If Blair is so convinced the pound must be abolished why has he refused ever to debate the constitutional issues in public? Secondly all my European friends are incensed at the rise in prices across Spain, France and Germany since their currencies were abolished. Five to ten per cent on everything "rounded up" and if the euro is so good why are there more unemployed and on strike in Germany since 1920 and more strikes in France? The euro is a political project and despite its deep flaws parliamentary control of taxation and British control of interest rates must never be replaced by a foreign committee which cannot be removed by ballots; only by violence.
Peter Watson, England

Just because a TV may cost 100 euros in 1 country and 90 in another doesn't mean the price will fall to the lowest figure

Stu Forster, England
I am so sick of the constant lies being peddled by the euro-traitors in this country. What utter rubbish to suggest "transparency" is a reason to join. Just because a TV may cost 100 euros in 1 country and 90 in another doesn't mean the price will fall to the lowest figure everywhere or people will shop in the country with the lowest price! Tripe! It's like suggesting someone is going to drive from London to Bristol because they can get the car fixed cheaper! Wake up and smell the coffee people, this is nothing other than a plot by Blair and friends to simply become the first President of Europe. Vote for the euro? Never!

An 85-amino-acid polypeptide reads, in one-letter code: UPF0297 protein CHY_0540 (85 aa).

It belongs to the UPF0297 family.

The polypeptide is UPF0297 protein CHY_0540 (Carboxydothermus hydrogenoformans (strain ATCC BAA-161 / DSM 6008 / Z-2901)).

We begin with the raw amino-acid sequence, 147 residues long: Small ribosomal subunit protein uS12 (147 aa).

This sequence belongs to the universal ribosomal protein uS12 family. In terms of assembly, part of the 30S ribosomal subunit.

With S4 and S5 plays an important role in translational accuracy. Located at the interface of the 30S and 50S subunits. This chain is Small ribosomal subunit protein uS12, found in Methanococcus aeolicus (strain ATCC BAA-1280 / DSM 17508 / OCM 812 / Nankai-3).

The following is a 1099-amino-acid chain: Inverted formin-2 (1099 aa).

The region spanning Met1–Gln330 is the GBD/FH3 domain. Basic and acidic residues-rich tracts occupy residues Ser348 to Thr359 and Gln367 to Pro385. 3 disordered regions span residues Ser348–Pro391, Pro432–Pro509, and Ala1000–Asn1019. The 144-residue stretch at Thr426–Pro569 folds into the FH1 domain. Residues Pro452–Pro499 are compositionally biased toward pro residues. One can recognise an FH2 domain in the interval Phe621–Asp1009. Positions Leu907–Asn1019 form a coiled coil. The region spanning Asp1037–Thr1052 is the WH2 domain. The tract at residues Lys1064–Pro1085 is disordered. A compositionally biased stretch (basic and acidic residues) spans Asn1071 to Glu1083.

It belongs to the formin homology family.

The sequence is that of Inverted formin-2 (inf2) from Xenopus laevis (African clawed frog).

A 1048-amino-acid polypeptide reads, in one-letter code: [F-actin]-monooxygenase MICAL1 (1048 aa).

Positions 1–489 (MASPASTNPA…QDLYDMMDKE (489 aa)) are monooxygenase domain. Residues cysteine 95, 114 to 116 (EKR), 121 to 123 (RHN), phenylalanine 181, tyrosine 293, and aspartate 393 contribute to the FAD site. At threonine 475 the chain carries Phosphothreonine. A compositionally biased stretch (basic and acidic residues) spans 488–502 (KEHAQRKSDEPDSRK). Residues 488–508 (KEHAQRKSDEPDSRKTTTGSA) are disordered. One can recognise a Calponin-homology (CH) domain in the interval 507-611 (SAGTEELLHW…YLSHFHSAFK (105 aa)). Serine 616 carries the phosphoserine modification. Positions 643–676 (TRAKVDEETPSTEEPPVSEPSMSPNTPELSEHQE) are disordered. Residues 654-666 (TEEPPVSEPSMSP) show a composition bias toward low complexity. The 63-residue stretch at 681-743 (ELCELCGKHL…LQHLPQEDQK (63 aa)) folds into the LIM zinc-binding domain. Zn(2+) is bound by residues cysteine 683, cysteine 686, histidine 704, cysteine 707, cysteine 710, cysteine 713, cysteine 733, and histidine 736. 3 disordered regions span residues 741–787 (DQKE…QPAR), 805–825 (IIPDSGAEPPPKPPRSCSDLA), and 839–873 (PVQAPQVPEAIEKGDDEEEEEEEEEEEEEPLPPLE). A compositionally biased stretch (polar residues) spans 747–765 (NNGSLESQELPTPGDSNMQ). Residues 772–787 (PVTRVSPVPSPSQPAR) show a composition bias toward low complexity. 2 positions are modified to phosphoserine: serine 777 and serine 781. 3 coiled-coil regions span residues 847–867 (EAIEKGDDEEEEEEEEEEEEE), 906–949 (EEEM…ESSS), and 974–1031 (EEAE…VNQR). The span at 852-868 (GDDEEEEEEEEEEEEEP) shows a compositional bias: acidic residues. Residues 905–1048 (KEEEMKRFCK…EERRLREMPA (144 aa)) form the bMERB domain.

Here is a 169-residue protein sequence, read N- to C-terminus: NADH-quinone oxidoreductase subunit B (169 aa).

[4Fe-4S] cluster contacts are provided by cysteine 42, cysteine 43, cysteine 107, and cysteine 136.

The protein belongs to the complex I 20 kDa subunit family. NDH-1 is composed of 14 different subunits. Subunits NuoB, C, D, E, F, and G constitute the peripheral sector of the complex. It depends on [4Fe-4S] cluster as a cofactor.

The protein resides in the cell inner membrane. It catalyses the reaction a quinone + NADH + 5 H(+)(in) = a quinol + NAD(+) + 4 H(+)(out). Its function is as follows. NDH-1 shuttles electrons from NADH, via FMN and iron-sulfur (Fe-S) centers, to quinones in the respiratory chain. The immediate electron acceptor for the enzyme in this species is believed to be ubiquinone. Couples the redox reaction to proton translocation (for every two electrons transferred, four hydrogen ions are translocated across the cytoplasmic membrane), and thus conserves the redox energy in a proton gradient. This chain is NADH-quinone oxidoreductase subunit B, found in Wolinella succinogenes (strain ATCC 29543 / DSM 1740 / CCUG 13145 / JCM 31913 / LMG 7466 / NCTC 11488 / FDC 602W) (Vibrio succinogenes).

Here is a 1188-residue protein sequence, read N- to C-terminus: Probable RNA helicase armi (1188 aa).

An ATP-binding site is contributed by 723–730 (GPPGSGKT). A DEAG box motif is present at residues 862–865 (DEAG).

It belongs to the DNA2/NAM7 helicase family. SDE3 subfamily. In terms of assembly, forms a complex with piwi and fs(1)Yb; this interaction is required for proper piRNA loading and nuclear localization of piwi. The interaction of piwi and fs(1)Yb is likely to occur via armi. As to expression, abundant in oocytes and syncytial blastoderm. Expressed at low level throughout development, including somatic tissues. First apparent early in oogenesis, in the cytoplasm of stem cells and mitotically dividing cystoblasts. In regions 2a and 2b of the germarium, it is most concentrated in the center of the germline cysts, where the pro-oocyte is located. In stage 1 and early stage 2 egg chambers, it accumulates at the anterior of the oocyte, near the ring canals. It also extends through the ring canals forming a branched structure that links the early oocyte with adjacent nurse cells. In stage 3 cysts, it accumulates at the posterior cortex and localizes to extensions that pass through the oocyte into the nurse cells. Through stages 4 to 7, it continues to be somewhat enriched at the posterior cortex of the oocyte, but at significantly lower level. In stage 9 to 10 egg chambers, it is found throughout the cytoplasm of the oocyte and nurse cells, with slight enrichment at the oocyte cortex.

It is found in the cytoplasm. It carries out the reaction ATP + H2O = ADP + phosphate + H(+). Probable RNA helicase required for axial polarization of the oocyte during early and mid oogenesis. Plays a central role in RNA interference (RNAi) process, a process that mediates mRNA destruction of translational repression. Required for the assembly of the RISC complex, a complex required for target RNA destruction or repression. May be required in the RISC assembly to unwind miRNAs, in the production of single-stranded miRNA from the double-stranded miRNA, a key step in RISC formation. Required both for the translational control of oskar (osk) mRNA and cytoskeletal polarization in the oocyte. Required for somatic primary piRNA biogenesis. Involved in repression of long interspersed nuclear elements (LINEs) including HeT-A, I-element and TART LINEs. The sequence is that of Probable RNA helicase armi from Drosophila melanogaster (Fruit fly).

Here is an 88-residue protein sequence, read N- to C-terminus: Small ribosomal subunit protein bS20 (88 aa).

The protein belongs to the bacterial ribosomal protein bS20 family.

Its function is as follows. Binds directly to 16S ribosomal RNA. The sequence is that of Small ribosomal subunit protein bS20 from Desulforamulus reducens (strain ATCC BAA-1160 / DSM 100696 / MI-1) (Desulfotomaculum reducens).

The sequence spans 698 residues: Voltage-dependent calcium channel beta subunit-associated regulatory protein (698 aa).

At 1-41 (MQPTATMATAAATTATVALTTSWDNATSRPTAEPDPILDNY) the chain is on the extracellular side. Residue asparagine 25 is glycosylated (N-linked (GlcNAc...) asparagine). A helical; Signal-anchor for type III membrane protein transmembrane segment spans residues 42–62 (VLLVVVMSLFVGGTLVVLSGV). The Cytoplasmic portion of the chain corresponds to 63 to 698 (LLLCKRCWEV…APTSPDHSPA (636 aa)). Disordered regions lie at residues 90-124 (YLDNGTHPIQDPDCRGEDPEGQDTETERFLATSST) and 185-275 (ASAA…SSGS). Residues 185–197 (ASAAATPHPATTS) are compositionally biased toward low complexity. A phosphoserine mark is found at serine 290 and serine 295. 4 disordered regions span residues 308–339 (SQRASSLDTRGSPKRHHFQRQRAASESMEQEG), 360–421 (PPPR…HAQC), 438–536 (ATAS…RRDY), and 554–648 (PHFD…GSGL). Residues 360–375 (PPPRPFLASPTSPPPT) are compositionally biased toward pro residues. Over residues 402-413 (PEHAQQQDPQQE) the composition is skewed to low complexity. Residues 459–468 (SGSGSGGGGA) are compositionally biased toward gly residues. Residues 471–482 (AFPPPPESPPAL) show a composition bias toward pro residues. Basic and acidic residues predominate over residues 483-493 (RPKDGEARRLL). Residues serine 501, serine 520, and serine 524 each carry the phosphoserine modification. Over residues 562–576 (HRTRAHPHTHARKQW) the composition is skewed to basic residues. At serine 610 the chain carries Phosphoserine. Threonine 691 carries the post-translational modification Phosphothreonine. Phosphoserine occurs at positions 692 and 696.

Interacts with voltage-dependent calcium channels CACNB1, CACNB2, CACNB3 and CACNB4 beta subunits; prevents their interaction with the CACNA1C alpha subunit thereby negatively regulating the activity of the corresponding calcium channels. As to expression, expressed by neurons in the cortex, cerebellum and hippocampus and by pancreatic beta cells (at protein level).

Stu Forster, England

Britain should wait sereral years to really see the effect the Euro has on the other strong economies of Europe. No rush.
Robert Solomon, USA.

I think that the euro isn't for the good of the people - it's for power hungry people. I think the EU is ok but I would like to keep the USA more of a closer friend then Europe. I do not see the need in it and the pound is stronger then the euro. Let's keep Britain Britain.
Harriet, GB

What is it with British people and Europe? Europe isn't some government just across the water, it includes Britain, Britain has an equal say in all European matters. The usual racist German remarks' appear in a number of mails, that somehow Germany is running Europe. Why do people in Britain equate joining a single currency with giving up all power? Let me ask you all something, how much control do you currently have over the value of the pound in the world economy? That's right, close to none. The ultimate irony is people from the US criticizing the Euro, when they are a collection of states using one currency. How about one US state having it's own currency? How silly would that be?